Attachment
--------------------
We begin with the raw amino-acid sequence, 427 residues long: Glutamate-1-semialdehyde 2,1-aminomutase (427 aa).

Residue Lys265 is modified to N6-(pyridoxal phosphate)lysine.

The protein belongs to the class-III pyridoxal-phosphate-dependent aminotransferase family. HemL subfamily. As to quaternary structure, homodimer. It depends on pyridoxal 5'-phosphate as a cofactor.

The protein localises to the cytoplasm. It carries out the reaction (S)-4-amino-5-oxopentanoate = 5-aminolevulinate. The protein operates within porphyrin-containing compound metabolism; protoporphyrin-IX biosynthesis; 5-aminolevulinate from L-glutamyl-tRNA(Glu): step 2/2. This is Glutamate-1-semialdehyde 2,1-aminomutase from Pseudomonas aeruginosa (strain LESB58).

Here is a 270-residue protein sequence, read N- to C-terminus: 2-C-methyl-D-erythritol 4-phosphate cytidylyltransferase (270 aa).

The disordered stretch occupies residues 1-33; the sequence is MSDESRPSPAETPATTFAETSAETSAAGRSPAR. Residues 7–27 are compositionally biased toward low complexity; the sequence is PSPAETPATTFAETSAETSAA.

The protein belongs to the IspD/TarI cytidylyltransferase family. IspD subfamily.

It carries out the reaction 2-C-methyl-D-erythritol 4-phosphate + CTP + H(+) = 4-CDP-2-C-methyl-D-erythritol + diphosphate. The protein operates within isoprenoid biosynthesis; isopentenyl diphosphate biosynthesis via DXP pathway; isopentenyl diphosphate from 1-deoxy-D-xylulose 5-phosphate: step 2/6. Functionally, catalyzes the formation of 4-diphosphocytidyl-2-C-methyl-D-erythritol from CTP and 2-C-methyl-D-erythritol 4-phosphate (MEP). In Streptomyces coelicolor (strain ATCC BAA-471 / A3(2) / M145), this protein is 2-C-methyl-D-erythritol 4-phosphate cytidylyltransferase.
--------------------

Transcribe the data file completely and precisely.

We begin with the raw amino-acid sequence, 427 residues long: Glutamate-1-semialdehyde 2,1-aminomutase (427 aa).

Residue Lys265 is modified to N6-(pyridoxal phosphate)lysine.

The protein belongs to the class-III pyridoxal-phosphate-dependent aminotransferase family. HemL subfamily. As to quaternary structure, homodimer. It depends on pyridoxal 5'-phosphate as a cofactor.

The protein localises to the cytoplasm. It carries out the reaction (S)-4-amino-5-oxopentanoate = 5-aminolevulinate. The protein operates within porphyrin-containing compound metabolism; protoporphyrin-IX biosynthesis; 5-aminolevulinate from L-glutamyl-tRNA(Glu): step 2/2. This is Glutamate-1-semialdehyde 2,1-aminomutase from Pseudomonas aeruginosa (strain LESB58).

Here is a 270-residue protein sequence, read N- to C-terminus: 2-C-methyl-D-erythritol 4-phosphate cytidylyltransferase (270 aa).

The disordered stretch occupies residues 1-33; the sequence is MSDESRPSPAETPATTFAETSAETSAAGRSPAR. Residues 7–27 are compositionally biased toward low complexity; the sequence is PSPAETPATTFAETSAETSAA.

The protein belongs to the IspD/TarI cytidylyltransferase family. IspD subfamily.

It carries out the reaction 2-C-methyl-D-erythritol 4-phosphate + CTP + H(+) = 4-CDP-2-C-methyl-D-erythritol + diphosphate. The protein operates within isoprenoid biosynthesis; isopentenyl diphosphate biosynthesis via DXP pathway; isopentenyl diphosphate from 1-deoxy-D-xylulose 5-phosphate: step 2/6. Functionally, catalyzes the formation of 4-diphosphocytidyl-2-C-methyl-D-erythritol from CTP and 2-C-methyl-D-erythritol 4-phosphate (MEP). In Streptomyces coelicolor (strain ATCC BAA-471 / A3(2) / M145), this protein is 2-C-methyl-D-erythritol 4-phosphate cytidylyltransferase.